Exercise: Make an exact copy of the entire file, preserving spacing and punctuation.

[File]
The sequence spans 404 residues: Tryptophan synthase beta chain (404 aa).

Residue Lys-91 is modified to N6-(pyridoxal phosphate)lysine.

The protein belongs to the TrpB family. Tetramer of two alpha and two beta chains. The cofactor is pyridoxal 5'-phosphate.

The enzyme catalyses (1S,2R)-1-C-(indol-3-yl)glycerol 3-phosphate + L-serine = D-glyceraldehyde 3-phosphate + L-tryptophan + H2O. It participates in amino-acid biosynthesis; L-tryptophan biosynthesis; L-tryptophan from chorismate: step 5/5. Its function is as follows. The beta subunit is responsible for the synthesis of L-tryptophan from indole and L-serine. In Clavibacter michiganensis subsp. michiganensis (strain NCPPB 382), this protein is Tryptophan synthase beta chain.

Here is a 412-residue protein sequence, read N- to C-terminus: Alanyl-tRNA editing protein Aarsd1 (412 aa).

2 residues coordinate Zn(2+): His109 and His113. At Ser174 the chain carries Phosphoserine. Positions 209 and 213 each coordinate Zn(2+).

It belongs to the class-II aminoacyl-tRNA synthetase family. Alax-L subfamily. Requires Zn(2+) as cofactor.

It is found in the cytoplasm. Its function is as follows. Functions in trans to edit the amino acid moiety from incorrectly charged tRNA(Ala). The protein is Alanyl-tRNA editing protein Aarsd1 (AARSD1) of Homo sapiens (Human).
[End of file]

The sequence spans 404 residues: Tryptophan synthase beta chain (404 aa).

Residue Lys-91 is modified to N6-(pyridoxal phosphate)lysine.

The protein belongs to the TrpB family. Tetramer of two alpha and two beta chains. The cofactor is pyridoxal 5'-phosphate.

The enzyme catalyses (1S,2R)-1-C-(indol-3-yl)glycerol 3-phosphate + L-serine = D-glyceraldehyde 3-phosphate + L-tryptophan + H2O. It participates in amino-acid biosynthesis; L-tryptophan biosynthesis; L-tryptophan from chorismate: step 5/5. Its function is as follows. The beta subunit is responsible for the synthesis of L-tryptophan from indole and L-serine. In Clavibacter michiganensis subsp. michiganensis (strain NCPPB 382), this protein is Tryptophan synthase beta chain.

Here is a 412-residue protein sequence, read N- to C-terminus: Alanyl-tRNA editing protein Aarsd1 (412 aa).

2 residues coordinate Zn(2+): His109 and His113. At Ser174 the chain carries Phosphoserine. Positions 209 and 213 each coordinate Zn(2+).

It belongs to the class-II aminoacyl-tRNA synthetase family. Alax-L subfamily. Requires Zn(2+) as cofactor.

It is found in the cytoplasm. Its function is as follows. Functions in trans to edit the amino acid moiety from incorrectly charged tRNA(Ala). The protein is Alanyl-tRNA editing protein Aarsd1 (AARSD1) of Homo sapiens (Human).